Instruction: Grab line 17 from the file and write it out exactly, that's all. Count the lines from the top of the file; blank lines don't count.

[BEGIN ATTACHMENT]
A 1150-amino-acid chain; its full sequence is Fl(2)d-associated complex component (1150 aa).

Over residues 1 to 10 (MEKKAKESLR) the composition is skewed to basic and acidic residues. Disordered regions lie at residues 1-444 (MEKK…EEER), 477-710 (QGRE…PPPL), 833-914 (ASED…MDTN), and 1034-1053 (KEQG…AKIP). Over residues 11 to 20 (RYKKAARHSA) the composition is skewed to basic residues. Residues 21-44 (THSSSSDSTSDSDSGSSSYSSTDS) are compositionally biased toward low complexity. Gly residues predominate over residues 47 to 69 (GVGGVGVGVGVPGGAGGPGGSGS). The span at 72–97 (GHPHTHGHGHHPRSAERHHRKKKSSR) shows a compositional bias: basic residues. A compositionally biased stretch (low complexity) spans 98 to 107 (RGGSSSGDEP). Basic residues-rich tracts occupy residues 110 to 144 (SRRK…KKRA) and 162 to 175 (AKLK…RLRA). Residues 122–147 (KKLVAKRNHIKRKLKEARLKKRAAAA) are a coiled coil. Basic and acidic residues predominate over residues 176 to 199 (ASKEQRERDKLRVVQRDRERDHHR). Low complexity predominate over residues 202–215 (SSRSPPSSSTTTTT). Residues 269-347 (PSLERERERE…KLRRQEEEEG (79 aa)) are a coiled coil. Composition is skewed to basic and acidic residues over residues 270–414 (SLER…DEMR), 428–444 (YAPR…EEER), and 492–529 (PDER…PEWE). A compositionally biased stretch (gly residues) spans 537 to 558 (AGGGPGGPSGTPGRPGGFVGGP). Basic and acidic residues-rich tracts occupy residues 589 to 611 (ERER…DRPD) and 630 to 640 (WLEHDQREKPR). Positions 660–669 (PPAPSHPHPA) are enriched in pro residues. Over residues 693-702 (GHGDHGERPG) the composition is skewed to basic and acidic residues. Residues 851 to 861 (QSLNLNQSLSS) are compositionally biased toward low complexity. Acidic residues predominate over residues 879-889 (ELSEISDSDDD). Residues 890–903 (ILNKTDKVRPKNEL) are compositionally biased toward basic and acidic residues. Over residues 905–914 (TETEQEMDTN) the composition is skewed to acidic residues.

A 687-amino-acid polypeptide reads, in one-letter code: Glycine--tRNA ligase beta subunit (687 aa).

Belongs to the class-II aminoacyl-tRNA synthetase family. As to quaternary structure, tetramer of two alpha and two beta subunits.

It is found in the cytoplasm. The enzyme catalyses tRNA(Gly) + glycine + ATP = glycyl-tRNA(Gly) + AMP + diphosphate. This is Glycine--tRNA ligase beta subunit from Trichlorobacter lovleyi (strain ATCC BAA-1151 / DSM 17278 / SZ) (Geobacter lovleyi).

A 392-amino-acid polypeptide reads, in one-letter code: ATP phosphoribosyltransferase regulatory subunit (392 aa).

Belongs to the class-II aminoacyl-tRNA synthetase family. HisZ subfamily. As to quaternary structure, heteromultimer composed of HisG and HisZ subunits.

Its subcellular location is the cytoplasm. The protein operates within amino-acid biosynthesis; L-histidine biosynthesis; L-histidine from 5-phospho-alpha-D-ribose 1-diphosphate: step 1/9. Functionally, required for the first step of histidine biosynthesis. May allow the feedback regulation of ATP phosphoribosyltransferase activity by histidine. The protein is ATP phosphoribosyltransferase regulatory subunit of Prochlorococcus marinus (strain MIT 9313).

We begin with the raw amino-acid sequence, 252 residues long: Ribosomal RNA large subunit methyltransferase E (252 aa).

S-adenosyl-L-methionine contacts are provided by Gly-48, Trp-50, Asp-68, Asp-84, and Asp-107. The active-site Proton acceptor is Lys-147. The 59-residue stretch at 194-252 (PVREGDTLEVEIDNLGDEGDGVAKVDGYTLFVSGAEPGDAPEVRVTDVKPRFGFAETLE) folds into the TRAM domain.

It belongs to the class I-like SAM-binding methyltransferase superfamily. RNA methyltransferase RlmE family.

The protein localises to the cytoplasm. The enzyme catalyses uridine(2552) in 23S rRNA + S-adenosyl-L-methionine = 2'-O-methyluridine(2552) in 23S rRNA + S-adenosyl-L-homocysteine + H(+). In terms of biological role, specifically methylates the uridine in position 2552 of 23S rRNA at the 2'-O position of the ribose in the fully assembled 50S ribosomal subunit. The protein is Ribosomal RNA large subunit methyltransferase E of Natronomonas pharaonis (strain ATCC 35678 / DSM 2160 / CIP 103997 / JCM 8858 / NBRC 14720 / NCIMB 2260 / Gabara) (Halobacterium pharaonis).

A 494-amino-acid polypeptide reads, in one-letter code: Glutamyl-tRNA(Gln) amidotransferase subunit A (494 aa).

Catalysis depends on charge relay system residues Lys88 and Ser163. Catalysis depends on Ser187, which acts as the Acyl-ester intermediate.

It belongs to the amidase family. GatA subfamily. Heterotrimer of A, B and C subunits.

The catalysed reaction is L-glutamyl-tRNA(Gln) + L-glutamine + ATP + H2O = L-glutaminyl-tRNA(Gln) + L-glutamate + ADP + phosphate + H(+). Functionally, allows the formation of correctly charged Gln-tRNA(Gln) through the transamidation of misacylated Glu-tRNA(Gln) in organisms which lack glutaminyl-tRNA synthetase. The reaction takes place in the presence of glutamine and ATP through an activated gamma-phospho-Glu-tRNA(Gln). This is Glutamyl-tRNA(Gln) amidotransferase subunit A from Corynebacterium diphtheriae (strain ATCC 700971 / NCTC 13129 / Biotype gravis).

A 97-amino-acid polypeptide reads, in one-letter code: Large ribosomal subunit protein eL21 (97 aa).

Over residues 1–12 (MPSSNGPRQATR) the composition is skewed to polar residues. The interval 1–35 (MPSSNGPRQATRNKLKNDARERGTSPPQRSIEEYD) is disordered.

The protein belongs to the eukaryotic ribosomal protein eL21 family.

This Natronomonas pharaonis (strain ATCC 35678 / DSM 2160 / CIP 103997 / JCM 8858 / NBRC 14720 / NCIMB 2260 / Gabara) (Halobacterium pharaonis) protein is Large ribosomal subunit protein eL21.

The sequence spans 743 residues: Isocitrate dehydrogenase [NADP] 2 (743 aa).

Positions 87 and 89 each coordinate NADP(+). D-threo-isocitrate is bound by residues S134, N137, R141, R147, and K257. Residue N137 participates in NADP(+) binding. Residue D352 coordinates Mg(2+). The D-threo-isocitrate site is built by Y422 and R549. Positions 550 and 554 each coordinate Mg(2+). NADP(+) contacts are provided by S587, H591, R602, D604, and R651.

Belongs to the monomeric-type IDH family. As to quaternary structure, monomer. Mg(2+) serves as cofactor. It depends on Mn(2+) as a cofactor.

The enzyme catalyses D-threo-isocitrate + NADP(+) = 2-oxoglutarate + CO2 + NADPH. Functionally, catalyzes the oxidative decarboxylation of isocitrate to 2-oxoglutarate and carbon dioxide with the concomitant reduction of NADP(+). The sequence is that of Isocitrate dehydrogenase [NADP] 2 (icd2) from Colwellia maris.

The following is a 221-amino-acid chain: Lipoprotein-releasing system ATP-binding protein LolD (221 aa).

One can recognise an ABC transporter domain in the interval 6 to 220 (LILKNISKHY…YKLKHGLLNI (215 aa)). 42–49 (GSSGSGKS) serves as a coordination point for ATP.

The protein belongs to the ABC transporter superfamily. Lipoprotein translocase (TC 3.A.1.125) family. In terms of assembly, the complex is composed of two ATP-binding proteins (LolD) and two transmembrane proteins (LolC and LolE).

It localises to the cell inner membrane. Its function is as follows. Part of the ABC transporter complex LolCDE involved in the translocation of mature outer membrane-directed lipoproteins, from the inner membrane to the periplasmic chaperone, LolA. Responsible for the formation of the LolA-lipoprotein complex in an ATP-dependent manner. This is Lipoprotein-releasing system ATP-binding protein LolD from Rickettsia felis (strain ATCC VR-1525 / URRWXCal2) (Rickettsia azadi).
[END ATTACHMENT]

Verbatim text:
A 97-amino-acid polypeptide reads, in one-letter code: Large ribosomal subunit protein eL21 (97 aa).